[FR493L]    Seminar: Race and Gender in France From Josephine Baker to the blackface controversies of the recent years, France has always had a fraught relationship with race, largely rooted in, and compounded by, its colonial history. Black/African, afro-descendant, brown men and women continue to face racial exclusion, discrimination, and exoticization in color-blind France. This course challenges the country’s problematic discourse on race and gender, and its systemic racism, through a critical analysis of film, performance, art, fashion, online media, advertising, podcasts, and social justice movements. Emphasis placed on black feminisms, critical race theory, and intersectionality. Prerequisite: Senior standing as a French studies major. Four credit hours. A, I.
FR493Mf    Seminar: Staging Justice: The Theater of Revolt In this course, we will question what tragedies can teach us today. Students will look at rewritings of the myths of Iphigenia, Antigone and Medea through plays and films, and how their stories have been adapted to reflect social, political, and cultural changes in France and the Francophone world, especially on the topics of justice, feminism, and race. We will especially question the role of human sacrifice, witches, and the agency of women through time. Prerequisite: Senior standing as a French studies major. Four credit hours. Dionne
[FR493N]    Seminar: L'ecriture de soi Explores concepts of memory and self-fashioning in autobiographical writing, and questions the (im)possibilities of writing the self. Through theoretical readings, students will acquire a better understanding of the processes by which memoirs, autobiographies, and oral/written testimonies are produced. Particular attention will be paid to narratives that deal with traumatic personal and historical events. Discussions and debates, informed by theoretical readings and supplementary material, will develop critical and analytical skills. Prerequisite: Senior standing as a French Studies major. Four credit hours. L.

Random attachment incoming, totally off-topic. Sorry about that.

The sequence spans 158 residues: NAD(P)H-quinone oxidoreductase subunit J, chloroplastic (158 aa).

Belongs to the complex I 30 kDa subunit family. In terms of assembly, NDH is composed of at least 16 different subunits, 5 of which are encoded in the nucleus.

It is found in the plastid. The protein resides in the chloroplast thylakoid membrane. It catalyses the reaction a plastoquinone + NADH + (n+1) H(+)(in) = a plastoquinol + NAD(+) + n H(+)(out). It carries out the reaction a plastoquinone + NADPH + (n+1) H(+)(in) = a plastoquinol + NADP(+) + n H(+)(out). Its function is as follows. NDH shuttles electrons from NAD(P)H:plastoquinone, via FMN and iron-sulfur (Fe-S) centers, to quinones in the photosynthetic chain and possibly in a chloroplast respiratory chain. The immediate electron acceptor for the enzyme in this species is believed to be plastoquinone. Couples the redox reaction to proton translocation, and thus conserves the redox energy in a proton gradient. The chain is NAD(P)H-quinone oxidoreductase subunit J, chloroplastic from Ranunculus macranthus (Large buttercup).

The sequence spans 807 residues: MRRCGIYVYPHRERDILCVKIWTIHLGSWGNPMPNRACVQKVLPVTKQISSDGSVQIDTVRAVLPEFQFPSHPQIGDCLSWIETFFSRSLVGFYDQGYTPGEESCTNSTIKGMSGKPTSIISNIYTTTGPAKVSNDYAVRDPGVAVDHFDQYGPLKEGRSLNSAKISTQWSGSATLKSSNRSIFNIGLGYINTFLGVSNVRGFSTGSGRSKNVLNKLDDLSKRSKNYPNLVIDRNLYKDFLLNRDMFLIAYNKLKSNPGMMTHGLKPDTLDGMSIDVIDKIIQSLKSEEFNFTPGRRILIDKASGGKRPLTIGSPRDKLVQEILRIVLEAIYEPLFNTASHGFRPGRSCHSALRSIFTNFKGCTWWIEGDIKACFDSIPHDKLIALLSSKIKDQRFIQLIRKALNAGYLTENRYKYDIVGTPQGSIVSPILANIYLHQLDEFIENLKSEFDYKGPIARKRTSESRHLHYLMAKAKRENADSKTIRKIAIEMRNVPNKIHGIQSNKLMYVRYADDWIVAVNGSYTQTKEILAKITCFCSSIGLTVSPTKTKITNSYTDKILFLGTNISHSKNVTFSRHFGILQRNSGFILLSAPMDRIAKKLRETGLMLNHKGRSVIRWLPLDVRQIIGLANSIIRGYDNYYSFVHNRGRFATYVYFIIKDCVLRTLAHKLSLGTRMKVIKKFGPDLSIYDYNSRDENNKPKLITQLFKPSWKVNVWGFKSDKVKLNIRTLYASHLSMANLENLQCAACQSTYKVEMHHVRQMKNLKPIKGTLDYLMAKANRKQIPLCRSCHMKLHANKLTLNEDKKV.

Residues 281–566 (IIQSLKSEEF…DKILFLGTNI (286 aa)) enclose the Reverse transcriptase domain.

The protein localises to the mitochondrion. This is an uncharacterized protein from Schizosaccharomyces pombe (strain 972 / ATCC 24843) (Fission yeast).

[FR493P]    Seminar: Time for Outrage! Disenfranchised Subjects, Political Struggles Provides an overview of major political struggles that shaped Frances understanding and commitment to social justice from 1960s to today. Whether about women, LGBTQ, prisoners, immigrants, racial groups, working class, the movements will be analyzed independently and in relation with each other in order to uncover convergences but also conflicting views on the ways to conduct collective actions and contribute to the empowerment of minorities. The study of films, manifestos, novels, podcasts, and political discourses, will be the basis of debates on citizenship, communitarianism, identity politics, and social privilege. Prerequisite: iSenior standing as a French Studies major. Four credit hours. L, I.